WASHINGTON, DC, May 4, 2017 /CNW/ - The United States has no closer friend, ally or partner than Canada. Our close relationship and ongoing collaboration include generations of American and Canadian scientists working together to make discoveries, meet challenges and build a prosperous future for people on both sides of the border.
Canadian and American scientists collaborate on countless joint research efforts such as Arctic research on the Canadian-operated Amundsen icebreaker and past missions on the International Space Station.
To support the ongoing success of cross-border scientific collaborations, the Honourable Kirsty Duncan, Minister of Science, today met in Washington, D.C., with top U.S. science officials, including Congressman Lamar Smith, Chairman of the House Committee on Science, Space, and Technology; Dr. France Córdova, Director of the National Science Foundation (NSF); and Dr. Kelly Falkner, Head of the NSF Office of Polar Programs. Minister Duncan and her U.S. colleagues discussed the challenges and opportunities involved in supporting a robust culture of scientific excellence, including how to further scientific cooperation in the Arctic and polar-regions.
Minister Duncan also spoke at a reception at the Embassy of Canada honouring Canada's most recent Nobel laureate, Dr. Arthur McDonald, who was in Washington to be granted membership in the U.S. National Academy of Sciences. Membership is a widely accepted mark of excellence in science and is considered one of the highest honours that a scientist can receive. Dr. McDonald shares this honour with another fellow Canadian who was recently elected to the National Academy, Nancy M. Reid, a statistician from the University of Toronto who has worked on theoretical statistics and has developed more accurate and efficient methods of statistical analysis.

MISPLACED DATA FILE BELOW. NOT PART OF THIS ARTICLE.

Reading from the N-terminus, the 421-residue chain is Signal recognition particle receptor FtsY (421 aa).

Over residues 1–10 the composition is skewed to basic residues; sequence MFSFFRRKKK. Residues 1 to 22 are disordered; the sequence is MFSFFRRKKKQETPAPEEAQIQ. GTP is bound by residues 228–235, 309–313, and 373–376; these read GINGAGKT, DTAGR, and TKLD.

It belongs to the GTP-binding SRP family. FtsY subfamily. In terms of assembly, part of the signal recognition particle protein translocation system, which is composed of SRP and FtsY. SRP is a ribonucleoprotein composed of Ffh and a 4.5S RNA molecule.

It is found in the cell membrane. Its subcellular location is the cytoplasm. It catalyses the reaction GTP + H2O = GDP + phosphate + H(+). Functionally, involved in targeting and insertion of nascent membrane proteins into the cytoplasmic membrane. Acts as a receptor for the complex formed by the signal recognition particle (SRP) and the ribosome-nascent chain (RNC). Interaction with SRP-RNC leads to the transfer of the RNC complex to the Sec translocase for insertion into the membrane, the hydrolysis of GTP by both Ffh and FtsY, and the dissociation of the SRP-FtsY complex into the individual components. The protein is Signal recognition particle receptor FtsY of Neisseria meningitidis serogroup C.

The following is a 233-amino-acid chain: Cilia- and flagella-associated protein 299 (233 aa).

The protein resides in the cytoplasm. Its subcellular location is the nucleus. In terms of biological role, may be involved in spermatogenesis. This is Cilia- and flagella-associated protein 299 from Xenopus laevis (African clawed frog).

"The ongoing cooperation among Canadian and American scientists yields new knowledge and important outcomes that support our economy, create new jobs and help build a prosperous future for citizens on both sides of the border. I look forward to supporting Canadian scientists as they continue to build on their successful research relationships with their colleagues and counterparts in the United States. After all, science knows no boundaries or borders.
– The Honourable Kirsty Duncan, Minister of Science
- This was Minister Duncan's third trip to Washington on official business in 14 months. She previously travelled there to take part in the first-ever White House Arctic Science Ministerial. On behalf of the Government of Canada, Minister Duncan signed a joint statement on Arctic collaboration with science ministers and representatives from 25 governments and the European Union.
- The Government of Canada has worked hard to ensure science and evidence-based decision-making are at the heart of government policy.
- Collaboration with our international colleagues, such as those from the United States, helps inform the Government of Canada's science policy, which contributes to growing the economy and supporting a stronger middle class.